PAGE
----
We don’t need no education

We’re all a bit tired of experts, after all. The Minister for Education said so. Which tells you pretty much all you need to know about Britain, about how politicians feel about the people they’re supposed to represent, about education in Britain and the reasons for its place in the world.

It’s a country which has always pretty much despised education and cultivated the idea that decent people don’t know much, don’t want to and don’t need to, along with the idea that education in itself is suspect. It’s a country where you can definitely know too much for your own good.

At school I was advised by my Careers master not to do Psychology; employers would think I was always trying to find out what was in their heads. This wasn’t said as a joke. It was very definitely serious careers advice, at what was then a decent-enough school that produced some seriously rich adults, if not that many academics.

Any study of comparative educational attainment shows the UK lagging far, far behind in pretty much everything, starting with literacy. You can see the government’s own comparisons here. It lists the countries we’re encouraged to sneer at, the bad haircut Koreans, the we’re-absolutely-terrified-of-them-so-hush-Chinese, the hippy Finns, the close-to-communist-yet-inexplicably-affluent-and-modest-and-happy Norwegians, chocolate-munching Belgians, clog-wearing Anne-Frank-betraying-Dutch-who-we-helped-so-much and the dangerous-to-bankers-Gordon-Brown-defying Icelanders. The best of them have kids whose reading age is a year and a half above that of a British child of the same age. On average. Twenty countries do solidly better than the UK in mathematics, presumably ones which don’t pretend to be American and call it Math. Likely. Ten countries race ahead of the UK at Science in schools. And we get exactly what we deserve. With a UK population whose collective reading age is about nine years old perhaps it’s not surprising that social policy is dictated by the tabloid press.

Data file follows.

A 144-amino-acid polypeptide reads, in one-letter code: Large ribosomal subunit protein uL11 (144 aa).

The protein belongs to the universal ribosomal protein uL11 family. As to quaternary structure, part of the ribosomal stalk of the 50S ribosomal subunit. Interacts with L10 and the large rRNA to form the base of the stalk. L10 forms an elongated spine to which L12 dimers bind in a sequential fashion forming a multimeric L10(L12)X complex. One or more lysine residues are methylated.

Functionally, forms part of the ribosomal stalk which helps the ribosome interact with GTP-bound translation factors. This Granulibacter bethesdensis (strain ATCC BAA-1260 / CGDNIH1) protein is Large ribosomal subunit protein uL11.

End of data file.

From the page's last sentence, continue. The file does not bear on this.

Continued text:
I haven’t worked in all of these countries, but I’ve taught a fair few Chinese kids. They do things differently there. Here, we spend hours trying to work out new ways to involve the kids, how to make the lessons appeal, integrate learning into their life experience, make it bogusly ‘relevant’, because obviously knowing how to read enough to get a job compared to say, Pa knowing the boss, isn’t relevant to anything in the UK. In China the approach seems to be much the same as the one I remember from a rural primary school when it wasn’t just films that were black and white: sit down, shut up, open your books.

I’m not convinced that’s always the best way to do things. A practical lesson I did on how to make and lie in a hammock goes down as the happiest and most productive I remember, where even the ‘bad’ boys got involved. And were suitably chastened, even downright frightened when I told them about the last stitch at sea, the one through the septum to close the hammock over the dead sailor prior to chucking him over the side, just in case he wasn’t able to move or speak. Over, under, around, through, back over, up, down, we learned them all. Relative prepositions of place, in a sunny field by a stream one August morning. That time, Pink Floyd got it wrong. And some days, dark sarcasm is the only thing that keeps you going. I’m English, after all.

 

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